Today the church honors another saint who doesn’t get a lot of attention, but deserves it, St. Birgitta of Sweden.
Birgitta was born into a family of status. Her father was the chief judge in the province of Upland, Sweden in the 14th Century. As a child she began having dreams and visions of Jesus and Mary, which started her mystical journey.
Due to her proximity to the powerful in Sweden, she was appointed the lady-in-waiting to the queen of Sweden, Blanche of Namur. There she became known for having fantastical visions, and for being a staunch opponent of underhanded behavior from the nobles of the land.
She was not known for keeping her opinion to herself.
After her son died too young, she went on a pilgrimage, walking the Santiago de Compostella in Spain, accompanied by her husband. On the trip back, her husband (his name was Ulf…a great name) became seriously ill, and he died just a few years later, never fully recovering.
After the death of both her young son and her husband, Birgitta’s life became more akin to the prophets as her visions and dreams intensified. She devoted her time to helping the poor and oppressed, the underclass in Sweden, and later also in Rome.
She openly criticized the kings and popes and tried to make peace between warring factions of the church and the world.
Acting on one of her visions, in 1351 she founded the Order of the Holy Savior, also known as the Birgittines, centered on a monestary in Vadstena, Sweden.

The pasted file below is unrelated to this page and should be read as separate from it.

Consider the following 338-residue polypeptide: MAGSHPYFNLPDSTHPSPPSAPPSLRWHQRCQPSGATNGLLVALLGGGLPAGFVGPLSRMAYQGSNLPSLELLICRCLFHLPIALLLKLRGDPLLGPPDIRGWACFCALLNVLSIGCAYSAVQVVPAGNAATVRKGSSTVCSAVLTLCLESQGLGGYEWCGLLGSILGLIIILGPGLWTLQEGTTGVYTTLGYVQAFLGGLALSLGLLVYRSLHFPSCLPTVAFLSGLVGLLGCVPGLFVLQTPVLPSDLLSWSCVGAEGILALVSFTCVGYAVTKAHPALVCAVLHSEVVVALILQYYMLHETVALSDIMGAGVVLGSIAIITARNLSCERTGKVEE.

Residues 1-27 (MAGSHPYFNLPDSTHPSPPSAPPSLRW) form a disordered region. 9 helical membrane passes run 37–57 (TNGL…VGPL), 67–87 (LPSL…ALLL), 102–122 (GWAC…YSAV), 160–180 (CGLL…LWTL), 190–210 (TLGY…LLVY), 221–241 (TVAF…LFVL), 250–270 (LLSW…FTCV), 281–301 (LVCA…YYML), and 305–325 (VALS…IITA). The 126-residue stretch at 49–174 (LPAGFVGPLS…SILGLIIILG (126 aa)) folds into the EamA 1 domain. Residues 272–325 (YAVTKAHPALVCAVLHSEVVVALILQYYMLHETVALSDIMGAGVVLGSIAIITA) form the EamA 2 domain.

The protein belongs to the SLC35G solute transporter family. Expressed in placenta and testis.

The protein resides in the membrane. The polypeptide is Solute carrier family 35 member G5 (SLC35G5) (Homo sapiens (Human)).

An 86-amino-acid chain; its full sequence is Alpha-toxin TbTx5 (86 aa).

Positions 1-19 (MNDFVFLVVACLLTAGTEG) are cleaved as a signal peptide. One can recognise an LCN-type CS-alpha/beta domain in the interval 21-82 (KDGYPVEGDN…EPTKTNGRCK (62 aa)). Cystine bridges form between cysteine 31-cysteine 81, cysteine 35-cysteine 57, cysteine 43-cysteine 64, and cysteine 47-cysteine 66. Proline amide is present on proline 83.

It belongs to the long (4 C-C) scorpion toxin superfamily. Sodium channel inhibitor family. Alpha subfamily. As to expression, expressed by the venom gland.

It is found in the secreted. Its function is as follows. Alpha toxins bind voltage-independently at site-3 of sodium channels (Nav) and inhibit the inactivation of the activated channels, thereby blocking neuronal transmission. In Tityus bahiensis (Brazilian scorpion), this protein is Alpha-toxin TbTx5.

The order was mixed-gender, comprised of both monks and nuns, but governed by an abbess.
In 1371 Birgitta embarked on one final journey, this time to see the Holy Land. The trip was cut short by a shipwreck and the death of one of her other children who went with her. She died in Rome, and her body was returned to Vadstena, where it is still buried.
Today her legacy lives on in the Society of St. Birgitta, a community of both clergy and laity within the Church of Sweden who follow a modified Rule of life inspired by her memory. Her dreams and visions are recorded in the book “Revelations” which is still read by mystics today.
Birgitta is a reminder for me of the power that putting our dreams into action can have, and that we are called to speak with conviction when the powers of the world conspire against the weak.
-historical notes gleaned from Pfatteicher’s “New Book of Festivals & Commemorations”